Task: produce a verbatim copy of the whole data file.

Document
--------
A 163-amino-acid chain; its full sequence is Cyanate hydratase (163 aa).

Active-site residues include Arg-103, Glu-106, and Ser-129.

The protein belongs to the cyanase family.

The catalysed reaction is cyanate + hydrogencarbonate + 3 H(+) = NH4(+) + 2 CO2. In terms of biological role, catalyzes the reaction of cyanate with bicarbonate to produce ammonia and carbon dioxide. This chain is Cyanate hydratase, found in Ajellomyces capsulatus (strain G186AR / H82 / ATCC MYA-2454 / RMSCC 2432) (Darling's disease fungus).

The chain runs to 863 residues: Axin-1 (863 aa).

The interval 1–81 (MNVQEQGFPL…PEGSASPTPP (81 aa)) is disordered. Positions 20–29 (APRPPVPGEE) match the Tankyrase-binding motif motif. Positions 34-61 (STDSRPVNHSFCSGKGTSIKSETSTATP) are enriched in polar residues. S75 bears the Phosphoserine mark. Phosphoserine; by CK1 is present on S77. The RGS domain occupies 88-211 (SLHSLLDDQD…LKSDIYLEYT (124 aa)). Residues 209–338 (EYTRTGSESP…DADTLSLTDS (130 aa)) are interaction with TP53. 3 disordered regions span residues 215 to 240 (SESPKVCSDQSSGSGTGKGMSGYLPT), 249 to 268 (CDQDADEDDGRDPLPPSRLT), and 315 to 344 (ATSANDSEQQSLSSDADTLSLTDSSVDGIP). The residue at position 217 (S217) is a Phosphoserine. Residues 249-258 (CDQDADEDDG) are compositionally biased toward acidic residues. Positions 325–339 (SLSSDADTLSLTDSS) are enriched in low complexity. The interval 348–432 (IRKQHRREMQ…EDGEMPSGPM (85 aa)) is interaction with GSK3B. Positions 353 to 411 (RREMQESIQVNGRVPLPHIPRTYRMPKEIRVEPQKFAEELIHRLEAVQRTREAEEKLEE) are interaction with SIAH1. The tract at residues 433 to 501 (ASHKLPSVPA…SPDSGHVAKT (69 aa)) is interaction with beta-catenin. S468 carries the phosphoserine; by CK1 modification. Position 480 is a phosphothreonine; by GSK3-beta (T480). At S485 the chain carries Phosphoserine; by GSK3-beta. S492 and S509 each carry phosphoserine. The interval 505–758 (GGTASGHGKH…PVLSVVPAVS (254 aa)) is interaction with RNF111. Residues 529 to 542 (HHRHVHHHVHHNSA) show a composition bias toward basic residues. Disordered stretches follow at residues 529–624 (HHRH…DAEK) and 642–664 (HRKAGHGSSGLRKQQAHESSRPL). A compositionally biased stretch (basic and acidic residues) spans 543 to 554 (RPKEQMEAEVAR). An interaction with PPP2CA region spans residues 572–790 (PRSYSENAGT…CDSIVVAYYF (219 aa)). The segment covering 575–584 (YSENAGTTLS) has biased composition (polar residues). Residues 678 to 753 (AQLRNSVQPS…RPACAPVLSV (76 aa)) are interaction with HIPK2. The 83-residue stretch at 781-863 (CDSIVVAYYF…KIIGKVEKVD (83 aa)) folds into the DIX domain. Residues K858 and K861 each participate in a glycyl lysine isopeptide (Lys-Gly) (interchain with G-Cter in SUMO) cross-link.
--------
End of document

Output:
A 163-amino-acid chain; its full sequence is Cyanate hydratase (163 aa).

Active-site residues include Arg-103, Glu-106, and Ser-129.

The protein belongs to the cyanase family.

The catalysed reaction is cyanate + hydrogencarbonate + 3 H(+) = NH4(+) + 2 CO2. In terms of biological role, catalyzes the reaction of cyanate with bicarbonate to produce ammonia and carbon dioxide. This chain is Cyanate hydratase, found in Ajellomyces capsulatus (strain G186AR / H82 / ATCC MYA-2454 / RMSCC 2432) (Darling's disease fungus).

The chain runs to 863 residues: Axin-1 (863 aa).

The interval 1–81 (MNVQEQGFPL…PEGSASPTPP (81 aa)) is disordered. Positions 20–29 (APRPPVPGEE) match the Tankyrase-binding motif motif. Positions 34-61 (STDSRPVNHSFCSGKGTSIKSETSTATP) are enriched in polar residues. S75 bears the Phosphoserine mark. Phosphoserine; by CK1 is present on S77. The RGS domain occupies 88-211 (SLHSLLDDQD…LKSDIYLEYT (124 aa)). Residues 209–338 (EYTRTGSESP…DADTLSLTDS (130 aa)) are interaction with TP53. 3 disordered regions span residues 215 to 240 (SESPKVCSDQSSGSGTGKGMSGYLPT), 249 to 268 (CDQDADEDDGRDPLPPSRLT), and 315 to 344 (ATSANDSEQQSLSSDADTLSLTDSSVDGIP). The residue at position 217 (S217) is a Phosphoserine. Residues 249-258 (CDQDADEDDG) are compositionally biased toward acidic residues. Positions 325–339 (SLSSDADTLSLTDSS) are enriched in low complexity. The interval 348–432 (IRKQHRREMQ…EDGEMPSGPM (85 aa)) is interaction with GSK3B. Positions 353 to 411 (RREMQESIQVNGRVPLPHIPRTYRMPKEIRVEPQKFAEELIHRLEAVQRTREAEEKLEE) are interaction with SIAH1. The tract at residues 433 to 501 (ASHKLPSVPA…SPDSGHVAKT (69 aa)) is interaction with beta-catenin. S468 carries the phosphoserine; by CK1 modification. Position 480 is a phosphothreonine; by GSK3-beta (T480). At S485 the chain carries Phosphoserine; by GSK3-beta. S492 and S509 each carry phosphoserine. The interval 505–758 (GGTASGHGKH…PVLSVVPAVS (254 aa)) is interaction with RNF111. Residues 529 to 542 (HHRHVHHHVHHNSA) show a composition bias toward basic residues. Disordered stretches follow at residues 529–624 (HHRH…DAEK) and 642–664 (HRKAGHGSSGLRKQQAHESSRPL). A compositionally biased stretch (basic and acidic residues) spans 543 to 554 (RPKEQMEAEVAR). An interaction with PPP2CA region spans residues 572–790 (PRSYSENAGT…CDSIVVAYYF (219 aa)). The segment covering 575–584 (YSENAGTTLS) has biased composition (polar residues). Residues 678 to 753 (AQLRNSVQPS…RPACAPVLSV (76 aa)) are interaction with HIPK2. The 83-residue stretch at 781-863 (CDSIVVAYYF…KIIGKVEKVD (83 aa)) folds into the DIX domain. Residues K858 and K861 each participate in a glycyl lysine isopeptide (Lys-Gly) (interchain with G-Cter in SUMO) cross-link.